Not bent, just warped
NASA recently released a new image of Saturn taken by the Cassini spacecraft last month, on June 9 to be exact. Looking closely at it, one can see something peculiar about this image. Mainly, two of the planet's rings appear warped as they get nearer to the planet's body.
However, the warping is just an optical illusion, nothing physical is causing it. As explained by some of NASA's experts, the ringed planet's atmosphere acts like a big lens, causing Saturn's A and F rings to appear bent.
This is not the first time that Saturn's atmosphere caused distortion of some kind in its images. When looking at some of the planet's photographs, not one star can be seen. This is because our cameras are not capable of capturing both the stars and the rings because they are saturated with too much light. When the cameras resort to shorter exposure times to capture the rings, the stars are not picked up by the camera.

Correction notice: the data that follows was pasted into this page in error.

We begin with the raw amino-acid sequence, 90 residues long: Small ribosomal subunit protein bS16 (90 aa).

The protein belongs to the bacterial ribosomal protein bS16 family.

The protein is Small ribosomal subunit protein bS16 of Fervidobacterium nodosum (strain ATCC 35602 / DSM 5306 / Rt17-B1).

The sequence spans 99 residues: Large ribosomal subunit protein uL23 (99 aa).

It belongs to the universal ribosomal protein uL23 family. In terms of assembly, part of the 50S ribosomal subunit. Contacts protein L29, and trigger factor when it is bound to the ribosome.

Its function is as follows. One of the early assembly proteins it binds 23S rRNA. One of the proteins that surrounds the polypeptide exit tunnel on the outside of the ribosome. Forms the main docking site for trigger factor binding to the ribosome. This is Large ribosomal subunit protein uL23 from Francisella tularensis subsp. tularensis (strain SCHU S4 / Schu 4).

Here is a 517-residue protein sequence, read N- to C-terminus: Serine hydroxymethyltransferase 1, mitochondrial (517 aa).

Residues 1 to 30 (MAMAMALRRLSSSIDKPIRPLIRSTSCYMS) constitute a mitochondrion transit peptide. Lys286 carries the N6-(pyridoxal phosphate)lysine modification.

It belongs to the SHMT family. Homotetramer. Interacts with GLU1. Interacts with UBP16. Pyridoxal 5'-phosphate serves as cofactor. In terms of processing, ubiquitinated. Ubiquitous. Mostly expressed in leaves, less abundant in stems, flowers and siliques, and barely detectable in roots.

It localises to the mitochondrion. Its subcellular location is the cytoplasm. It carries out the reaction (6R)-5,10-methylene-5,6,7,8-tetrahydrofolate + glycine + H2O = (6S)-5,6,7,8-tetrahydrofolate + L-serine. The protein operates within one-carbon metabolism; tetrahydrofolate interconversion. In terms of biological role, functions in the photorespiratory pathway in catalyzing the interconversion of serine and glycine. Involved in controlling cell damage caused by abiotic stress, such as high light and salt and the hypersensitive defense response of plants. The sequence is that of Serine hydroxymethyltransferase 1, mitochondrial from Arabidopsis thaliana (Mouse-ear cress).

Too much light
This also means that the upper portion of the Saturn's atmosphere is bombarded with a lot of light. Some gets absorbed while some passed through and gets refracted as it travels through the atmosphere. This results to the warped image of Saturn's rings, even if they are actually straight and flat.
The on-board camera of Cassini captured the image from a distance of more than 1.8 million kilometers (1.1 million miles). What's cool is that each pixel in the original image is 11 kilometers (7 miles). That would have required a huge amount of space. Fortunately, for us, if it was not scaled down for our viewing pleasure.